FAIRFIELD — The five candidates who are running for two open seats on the Town Council all say that town leaders need to think about the local economy from a different perspective.

The perspective, however, changes depending on which candidate is talking.

The candidates are Matthew Petrie, 37, a project manager for Duratherm Window Corp.; John Picchiotti, 68, a state legislator running for re-election; Aaron Rowden, 26, an attorney; Michael Taylor, 45, a former Standard Electric Co. worker; and Richard “Skip” Tompkins, 57, a director in the Maine Department of Labor Bureau of Unemployment Compensation.

Petrie said the town lacks a long-term vision, an element that he says is critical to making good decisions.

“My biggest fear is we’re so consumed with what we have that we’re not looking at future generations,” he said.

He said it can be difficult for the town to achieve success when it has no clear goal or identity, despite having the advantages provided by two Interstate 95 exits and access to the Kennebec River.

“We have tons of commerce traveling up and down the interstate. We have so much opportunity,” he said. “Without an intention, we lose the opportunity to attract business. If we don’t know who we are as a community, they sure don’t.”

Picchiotti said the current council is doing a good job but his position as a state legislator will help.

“It gives a good connection between the town and the state,” he said.

He said there are many issues facing the town that concern him, but that property taxes are the biggest issue on everybody’s mind.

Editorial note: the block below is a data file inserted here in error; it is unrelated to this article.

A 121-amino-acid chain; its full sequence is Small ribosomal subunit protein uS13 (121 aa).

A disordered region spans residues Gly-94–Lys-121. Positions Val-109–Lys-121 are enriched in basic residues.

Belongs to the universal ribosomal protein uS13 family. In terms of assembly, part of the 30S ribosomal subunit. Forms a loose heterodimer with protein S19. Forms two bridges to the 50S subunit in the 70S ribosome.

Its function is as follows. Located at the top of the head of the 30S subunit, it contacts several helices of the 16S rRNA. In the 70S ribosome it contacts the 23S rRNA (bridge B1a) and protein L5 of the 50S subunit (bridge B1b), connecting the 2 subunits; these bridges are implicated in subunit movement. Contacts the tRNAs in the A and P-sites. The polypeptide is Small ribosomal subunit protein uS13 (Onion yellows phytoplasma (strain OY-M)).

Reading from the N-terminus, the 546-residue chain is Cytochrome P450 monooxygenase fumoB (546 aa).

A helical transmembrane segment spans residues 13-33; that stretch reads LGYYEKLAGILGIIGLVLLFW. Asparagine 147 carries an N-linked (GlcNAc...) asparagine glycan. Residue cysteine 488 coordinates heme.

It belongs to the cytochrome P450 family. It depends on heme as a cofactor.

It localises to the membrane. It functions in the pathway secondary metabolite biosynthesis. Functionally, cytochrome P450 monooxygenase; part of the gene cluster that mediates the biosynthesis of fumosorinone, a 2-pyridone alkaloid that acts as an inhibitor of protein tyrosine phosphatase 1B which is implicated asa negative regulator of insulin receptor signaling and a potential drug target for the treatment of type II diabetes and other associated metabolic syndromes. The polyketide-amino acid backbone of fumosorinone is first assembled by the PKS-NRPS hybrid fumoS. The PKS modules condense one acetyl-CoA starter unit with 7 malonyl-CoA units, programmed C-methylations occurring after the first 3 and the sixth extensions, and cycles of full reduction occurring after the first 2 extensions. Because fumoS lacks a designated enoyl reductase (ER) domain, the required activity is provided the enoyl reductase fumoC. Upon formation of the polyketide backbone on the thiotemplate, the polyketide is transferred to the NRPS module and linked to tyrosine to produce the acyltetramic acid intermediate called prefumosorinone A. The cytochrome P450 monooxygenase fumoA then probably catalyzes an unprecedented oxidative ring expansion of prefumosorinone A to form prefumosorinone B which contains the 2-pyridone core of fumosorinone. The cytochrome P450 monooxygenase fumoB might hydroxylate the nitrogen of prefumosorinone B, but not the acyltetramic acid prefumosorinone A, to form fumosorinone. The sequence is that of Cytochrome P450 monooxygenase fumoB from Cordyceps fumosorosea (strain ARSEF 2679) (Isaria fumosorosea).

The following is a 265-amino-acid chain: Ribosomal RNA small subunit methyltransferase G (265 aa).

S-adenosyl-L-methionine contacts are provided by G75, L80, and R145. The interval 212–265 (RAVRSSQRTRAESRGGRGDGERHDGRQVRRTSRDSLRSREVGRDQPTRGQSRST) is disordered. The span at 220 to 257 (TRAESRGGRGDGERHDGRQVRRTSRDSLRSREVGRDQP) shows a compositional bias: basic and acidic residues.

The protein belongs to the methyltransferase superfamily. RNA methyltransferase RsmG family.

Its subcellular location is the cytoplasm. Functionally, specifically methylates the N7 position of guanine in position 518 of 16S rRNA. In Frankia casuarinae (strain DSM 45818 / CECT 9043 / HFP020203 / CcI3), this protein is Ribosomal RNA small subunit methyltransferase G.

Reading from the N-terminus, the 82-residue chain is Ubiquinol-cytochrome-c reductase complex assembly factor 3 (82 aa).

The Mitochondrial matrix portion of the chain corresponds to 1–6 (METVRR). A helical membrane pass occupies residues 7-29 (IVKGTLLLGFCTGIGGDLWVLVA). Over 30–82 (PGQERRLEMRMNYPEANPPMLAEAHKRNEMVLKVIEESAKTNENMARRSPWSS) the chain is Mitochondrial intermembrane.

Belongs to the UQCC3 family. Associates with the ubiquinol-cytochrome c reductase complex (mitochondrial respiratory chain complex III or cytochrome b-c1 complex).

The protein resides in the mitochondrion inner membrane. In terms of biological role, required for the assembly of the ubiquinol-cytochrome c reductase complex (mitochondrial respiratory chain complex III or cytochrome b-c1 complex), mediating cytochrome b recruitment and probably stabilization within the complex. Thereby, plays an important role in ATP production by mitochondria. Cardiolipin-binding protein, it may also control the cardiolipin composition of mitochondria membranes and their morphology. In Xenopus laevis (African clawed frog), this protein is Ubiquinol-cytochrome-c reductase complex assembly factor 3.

Picchiotti said he would take a close look at the town’s finances in an effort to find savings.

“We have to look at everything,” he said. “I think they do a very good job at running the town, no qualms there. It’s just a matter of taking a look and working hard to get things fixed.”

Rowden said the biggest impact on lowering property taxes will come from bringing in new businesses, rather than scrutinizing and cutting services.

“The problem is the loss of our business tax base and the shifting of that burden onto the residential taxpayer,” he said. “Fairfield is becoming a community made up solely of residents as a tax base. Taxes have gone up despite the local government trying to control costs. The only way we can reverse that trend is by encouraging economic growth.”

He said that he would work aggressively attract businesses.

“The town needs to become business-friendly and advertise itself as such,” he said. “We need to encourage investment rather than waiting for businesses to stumble upon us.”

Taylor said that as a political outsider motivated to run by rising property taxes, he will bring a fresh perspective to Fairfield’s problems.

“It doesn’t hurt to have a fresh set of eyes to come in and look at what is going on and offer a suggestion,” he said. “Nobody has any money, unemployment is high. I don’t know how the town can figure that they can spend more money when everybody else is trying to make do with less.”

Still, he acknowledges that increased taxes could be unavoidable.

“It may be a case where the cost of living is going up, the cost of everything is going up,” he said. “There may not be anyplace to cut, just because of simple economics.”

Tompkins said that his views have been formed as a lifelong resident of Fairfield with a daughter in the community, and that the town should focus on understanding larger trends from the outside that have an impact on the community.

“We don’t work in a vacuum,” he said. “We’re a global economy.”

He said that taking a broad view can help the town make wiser decisions about, for example, what types of businesses to seek out.

“Call centers are not where the opportunities are. They come in and go out,” he said. “If somebody is coming down to present a plan to the council that is going to provide income to the town, and good jobs to the council, that is a good plan.”

Matt Hongoltz-Hetling — 861-9287
[email protected]

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